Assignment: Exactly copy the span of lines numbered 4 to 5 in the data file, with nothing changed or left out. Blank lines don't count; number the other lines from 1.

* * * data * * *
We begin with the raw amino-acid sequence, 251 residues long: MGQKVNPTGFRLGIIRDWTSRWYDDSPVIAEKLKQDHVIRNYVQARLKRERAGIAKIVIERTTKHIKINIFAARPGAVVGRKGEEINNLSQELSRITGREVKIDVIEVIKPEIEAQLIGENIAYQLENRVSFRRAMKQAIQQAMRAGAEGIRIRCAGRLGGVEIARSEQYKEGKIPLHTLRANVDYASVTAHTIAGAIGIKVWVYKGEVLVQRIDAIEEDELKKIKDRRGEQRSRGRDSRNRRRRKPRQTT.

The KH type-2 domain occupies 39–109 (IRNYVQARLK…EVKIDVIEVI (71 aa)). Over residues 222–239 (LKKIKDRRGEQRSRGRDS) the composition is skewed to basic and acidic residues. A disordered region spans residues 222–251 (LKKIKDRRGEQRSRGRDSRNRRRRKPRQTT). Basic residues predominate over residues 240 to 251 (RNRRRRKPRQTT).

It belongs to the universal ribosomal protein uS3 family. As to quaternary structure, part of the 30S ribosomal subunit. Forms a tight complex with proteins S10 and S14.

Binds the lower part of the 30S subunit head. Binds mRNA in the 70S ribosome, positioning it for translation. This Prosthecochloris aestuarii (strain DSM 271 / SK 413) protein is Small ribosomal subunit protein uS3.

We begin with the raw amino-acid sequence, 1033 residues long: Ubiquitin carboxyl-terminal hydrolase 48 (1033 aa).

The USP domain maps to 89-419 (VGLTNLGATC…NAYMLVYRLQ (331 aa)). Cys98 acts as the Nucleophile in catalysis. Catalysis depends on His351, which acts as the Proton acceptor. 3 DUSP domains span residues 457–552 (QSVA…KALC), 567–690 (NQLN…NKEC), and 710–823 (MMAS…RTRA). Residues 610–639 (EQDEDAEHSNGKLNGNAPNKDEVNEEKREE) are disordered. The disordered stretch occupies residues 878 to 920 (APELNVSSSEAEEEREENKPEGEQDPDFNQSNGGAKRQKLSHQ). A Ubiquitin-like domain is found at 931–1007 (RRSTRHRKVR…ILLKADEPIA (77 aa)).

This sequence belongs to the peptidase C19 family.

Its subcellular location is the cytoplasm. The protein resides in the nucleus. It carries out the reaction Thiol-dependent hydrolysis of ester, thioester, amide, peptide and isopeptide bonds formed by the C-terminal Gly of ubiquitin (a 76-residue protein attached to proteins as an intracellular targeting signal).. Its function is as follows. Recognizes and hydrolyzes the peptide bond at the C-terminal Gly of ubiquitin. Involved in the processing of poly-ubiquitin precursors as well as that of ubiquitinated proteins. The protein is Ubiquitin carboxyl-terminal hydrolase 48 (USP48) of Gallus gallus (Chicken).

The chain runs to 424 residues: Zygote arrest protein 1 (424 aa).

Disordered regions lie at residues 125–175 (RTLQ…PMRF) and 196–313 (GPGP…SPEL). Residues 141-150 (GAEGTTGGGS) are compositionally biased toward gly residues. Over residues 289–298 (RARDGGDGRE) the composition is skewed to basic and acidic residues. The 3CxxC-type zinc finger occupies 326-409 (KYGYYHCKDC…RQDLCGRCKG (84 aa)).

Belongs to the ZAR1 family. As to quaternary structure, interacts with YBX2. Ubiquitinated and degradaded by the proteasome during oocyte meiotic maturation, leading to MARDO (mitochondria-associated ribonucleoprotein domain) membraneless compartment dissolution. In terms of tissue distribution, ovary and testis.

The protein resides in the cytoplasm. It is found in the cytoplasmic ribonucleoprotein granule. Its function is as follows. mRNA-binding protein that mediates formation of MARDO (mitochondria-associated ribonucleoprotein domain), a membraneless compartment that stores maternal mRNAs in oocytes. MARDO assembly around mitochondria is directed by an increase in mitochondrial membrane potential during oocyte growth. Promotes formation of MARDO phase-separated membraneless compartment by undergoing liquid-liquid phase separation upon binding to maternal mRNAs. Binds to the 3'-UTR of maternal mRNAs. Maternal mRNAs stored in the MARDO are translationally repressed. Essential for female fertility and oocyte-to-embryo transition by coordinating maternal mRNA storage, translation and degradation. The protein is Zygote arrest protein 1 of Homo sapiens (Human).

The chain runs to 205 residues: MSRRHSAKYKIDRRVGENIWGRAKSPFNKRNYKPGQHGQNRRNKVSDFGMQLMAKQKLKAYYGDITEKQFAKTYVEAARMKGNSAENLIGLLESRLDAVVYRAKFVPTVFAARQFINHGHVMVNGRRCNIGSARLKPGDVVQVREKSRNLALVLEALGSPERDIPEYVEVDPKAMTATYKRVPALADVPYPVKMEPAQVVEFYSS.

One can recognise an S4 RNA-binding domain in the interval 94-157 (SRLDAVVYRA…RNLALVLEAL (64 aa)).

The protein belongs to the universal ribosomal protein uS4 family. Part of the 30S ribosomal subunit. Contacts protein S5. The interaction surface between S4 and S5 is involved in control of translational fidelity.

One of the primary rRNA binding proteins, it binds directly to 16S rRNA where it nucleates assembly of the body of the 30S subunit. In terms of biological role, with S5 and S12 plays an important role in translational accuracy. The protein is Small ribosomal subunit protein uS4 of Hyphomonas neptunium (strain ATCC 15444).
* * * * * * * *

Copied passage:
Binds the lower part of the 30S subunit head. Binds mRNA in the 70S ribosome, positioning it for translation. This Prosthecochloris aestuarii (strain DSM 271 / SK 413) protein is Small ribosomal subunit protein uS3.

We begin with the raw amino-acid sequence, 1033 residues long: Ubiquitin carboxyl-terminal hydrolase 48 (1033 aa).